ASIA NEWS NETWORK
WE KNOW ASIA BETTER
China typhoon weakens but chaos lingers
Publication Date : 08-10-2013
Typhoon Fitow continued to weaken as it moved westward across the Chinese mainland on Monday, after packing winds of more than 200 kilometres an hour, forcing hundreds of thousands to evacuate and paralysing transportation services.
The typhoon was downgraded to a tropical depression with its centre located in Jian'ou, Fujian province, at about 9am on Monday, moving southwest at a speed of 20 km per hour.
By 11am on Monday, the storm, named after a flower from Micronesia, was so weak that it was impossible for meteorologists to track its centre.
Early on Monday, Fitow made landfall in Fuding, Fujian province, causing at least five deaths and four missing in nearby Zhejiang province.
Ni Wenlin, 55, from Dongtou county, Wenzhou, died when a strong wind blew him off a hill late on Sunday night, according to Wenzhou flood- control headquarters. He was with five others on the way to rescue a fisherman from a nearby port.
Chen Wanjie, from Cangnan county, also in Wenzhou, died when his duck breeding factory collapsed and buried him.
Three other people from Ruian died of electric shocks.
Two port workers were missing on Sunday evening and another two fishermen were missing after sailing out to sea on Saturday afternoon.
"Following the landfall, the power of Fitow is abating very fast and its impact on Shanghai and nearby regions is expected to disappear as early as Tuesday," said Zhu Jiehua, a chief service officer at the Shanghai Meteorological Bureau.
Meanwhile, the 24th tropical storm this year, Danas, strengthened to a super typhoon on Monday, packing winds of about 200 km per hour. It hovered over the Pacific Ocean about 750 km to the east of Zhejiang's Zhoushan at 2pm on Monday and was moving northwest at a speed of 26 km per hour, the Beijing-based National Meteorological Centre said.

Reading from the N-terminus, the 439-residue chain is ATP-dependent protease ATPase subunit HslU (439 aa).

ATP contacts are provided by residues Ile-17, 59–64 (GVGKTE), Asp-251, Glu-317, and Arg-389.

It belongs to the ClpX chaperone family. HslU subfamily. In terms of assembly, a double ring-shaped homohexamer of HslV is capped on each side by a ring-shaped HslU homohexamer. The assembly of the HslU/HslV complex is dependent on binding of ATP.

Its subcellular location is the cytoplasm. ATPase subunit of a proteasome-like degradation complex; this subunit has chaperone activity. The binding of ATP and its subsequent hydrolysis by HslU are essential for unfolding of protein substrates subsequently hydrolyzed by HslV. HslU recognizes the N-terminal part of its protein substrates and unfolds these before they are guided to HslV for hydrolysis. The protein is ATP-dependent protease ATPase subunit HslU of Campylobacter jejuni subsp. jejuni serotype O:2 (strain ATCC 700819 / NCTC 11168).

"Danas is expected to move to the East China Sea later Monday and make a turn northeast," Zhu said. "The possibility of it making landfall on the Chinese mainland is slim but it will bring strong winds to the east coast."
According to meteorologists, it was unusual for a typhoon to come ashore in China's southeast during October — at the end of the season — and Fitow was the strongest typhoon to hit China's east coast in the month since 1951.
Figures provided by the regional flood control departments showed Zhejiang has so far evacuated more than 574,000 people, while in Fujian, 177,000 have been displaced, forcing the National Meteorological centre to issue a red alert against the storm late on Sunday night.
Fitow also flattened houses, caused blackouts and flash floods, stranded passengers on islands and trains and put dams and reservoirs at risk.
In Zhejiang's Cangnan county alone, more than 1,200 houses collapsed in the strong winds, with 356,200 people affected. An initial estimate of the economic losses for the county stood at 420 million yuan (US$68.6 million).
In the transportation sector, the storm forced the suspension of 70 bullet trains and route changes for 15 others in several cities in Zhejiang, Fujian and Jiangxi provinces on Monday.
Wenzhou Airport Group said 13 flights were cancelled on Monday, and 75 had been cancelled on Sunday. In Hangzhou, the capital of Zhejiang, dozens of flights were delayed with a handful cancelled on Monday.
In Fujian province, torrential downpours struck a large area on Monday morning. Lin Fangqi, an official with the Sansha town government in Xiapu county, Ningde, said the typhoon caused giant waves that severely damaged the local sea laver farms.
"Many local residents make a living by farming laver. Piles of sheets of laver were slashed by the roaring waves and gales. It was a heart-breaking scene," Lin said.
Lin said the storm also caused blackouts in Xiapu and neighbouring counties. In Ningde, about a hundred teams of technicians were dispatched to restore electricity.
Fitow also made an impact on passengers returning from their holidays. Highways across the country reported busy passenger flows on the last day of the Golden Week holiday.
Guan Yongfeng, a Xiamen resident who works in Fuzhou, said the disruption Fitow caused to traffic would prevent lots of people reporting to work.
Due to the suspension of the bullet train service, Guan had to ask around and get a ride from a friend who happened to be heading to Fuzhou on Monday.
"I could find such an alternative because Xiamen is not that far from Fuzhou, but others won't be that lucky if their workplace is distant from their hometown," Guan said.